ADS-B for sUAS

The Federal Aviation Administration (FAA) is charged with the safety and efficiency of the National Airspace System (NAS) operations. (Safety: The Foundation of Everything We Do, 2017). This exploratory study will investigate the benefits, if any, on the implementations of Automatic Dependent Surveillance-Broadcast (ADS-B) technology on sUAS. (Federal Aviation Administration, 2018).
I can foresee the FAA enforcing this requirement on sUAS as it has for general aviation. I believe this implementation of ADS-B on sUAS will not have a measurable positive impact on safety or efficiency. The market is gearing up to meet the demands of the requirement by miniaturizing the ADS-B e.g. Ping2020 (The world’s smallest and lightest ADS-B solutions for sUAS, 2016) and TIM-SC1 (Miniature ADS-B Technology for sUAS & UTM/U-Space Implementation, 2018).
From a design standpoint, we know the implementation of design modifications after production is a higher cost proposition (Austin, 2010). It will increase the production cost on the new models. It will cost money to the existing user on both retrofitting costs and down time. From the safety standpoint, the FAA currently has systems/procedures in place which protect both the public and manned aircraft. The FAA does not allow certain operations yet created a waivers procedure to allow these operations. This waiver procedure serves as notice to the manned aircraft pilot. The responsible pilot can find this information by calling flight service briefer, via Notice to Airmen (NOTAM) (Notam retrieval, 2010) and several mobile applications and websites. ADS-B will not improve positional integrity reporting as compared to secondary radar service areas (Syd Ali, 2016) and it does not improve my image gathering for the preparation of maps.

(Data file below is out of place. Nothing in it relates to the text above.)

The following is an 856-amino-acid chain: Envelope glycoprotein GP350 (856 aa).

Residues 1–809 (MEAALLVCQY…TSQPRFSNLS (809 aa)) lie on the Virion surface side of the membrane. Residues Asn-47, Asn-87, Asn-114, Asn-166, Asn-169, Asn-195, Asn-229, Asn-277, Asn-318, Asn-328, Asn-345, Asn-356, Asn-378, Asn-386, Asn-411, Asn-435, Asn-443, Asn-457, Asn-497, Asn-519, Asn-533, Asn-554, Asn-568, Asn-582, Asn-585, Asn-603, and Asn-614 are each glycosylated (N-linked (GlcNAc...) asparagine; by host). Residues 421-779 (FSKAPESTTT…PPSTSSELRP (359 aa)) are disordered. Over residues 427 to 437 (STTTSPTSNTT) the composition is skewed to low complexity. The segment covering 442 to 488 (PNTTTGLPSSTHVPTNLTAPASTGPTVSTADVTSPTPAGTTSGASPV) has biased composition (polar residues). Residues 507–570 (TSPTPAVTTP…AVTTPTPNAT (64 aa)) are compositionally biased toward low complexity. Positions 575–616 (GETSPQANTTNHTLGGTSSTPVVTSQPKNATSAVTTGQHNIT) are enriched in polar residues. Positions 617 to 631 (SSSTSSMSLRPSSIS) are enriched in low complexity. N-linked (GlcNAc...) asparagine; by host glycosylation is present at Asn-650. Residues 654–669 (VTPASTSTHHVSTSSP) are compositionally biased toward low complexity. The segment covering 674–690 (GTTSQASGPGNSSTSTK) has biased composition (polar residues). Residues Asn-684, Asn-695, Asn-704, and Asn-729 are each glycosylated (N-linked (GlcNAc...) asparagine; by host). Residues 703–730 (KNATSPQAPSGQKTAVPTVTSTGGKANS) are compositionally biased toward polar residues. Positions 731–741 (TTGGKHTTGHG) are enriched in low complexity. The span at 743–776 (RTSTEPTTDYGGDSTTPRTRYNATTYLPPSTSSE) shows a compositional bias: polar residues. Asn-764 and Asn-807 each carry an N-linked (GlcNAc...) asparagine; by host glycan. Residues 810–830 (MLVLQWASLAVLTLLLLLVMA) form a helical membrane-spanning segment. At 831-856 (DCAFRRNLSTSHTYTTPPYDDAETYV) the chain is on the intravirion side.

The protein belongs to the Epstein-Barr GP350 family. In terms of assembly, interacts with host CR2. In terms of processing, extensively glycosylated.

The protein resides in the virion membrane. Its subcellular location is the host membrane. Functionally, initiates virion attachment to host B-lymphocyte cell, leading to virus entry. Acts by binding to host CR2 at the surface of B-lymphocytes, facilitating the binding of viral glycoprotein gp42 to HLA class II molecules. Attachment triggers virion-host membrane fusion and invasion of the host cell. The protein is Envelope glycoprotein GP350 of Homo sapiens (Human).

Safety is the responsibility of both the sUAS and the manned aircraft pilots. See and avoid is the responsibility of both pilots. While the manned pilot may not be able to see the sUAS he can mitigate. The remote pilot shall follow procedures and be vigilant.
Austin, R. (2010). Unmanned aircraft systems: UAVs design, developmeent and deployment. Southern Gate: John Wiley& Sons Ltd.
Federal Aviation Administration. (2018, November 29). Retrieved from Modernization of U.S. Airspace: https://www.faa.gov/nextgen/
Miniature ADS-B Technology for sUAS & UTM/U-Space Implementation. (2018). Retrieved from Unmanned Systems Technology: https://www.unmannedsystemstechnology.com/company/aerobits/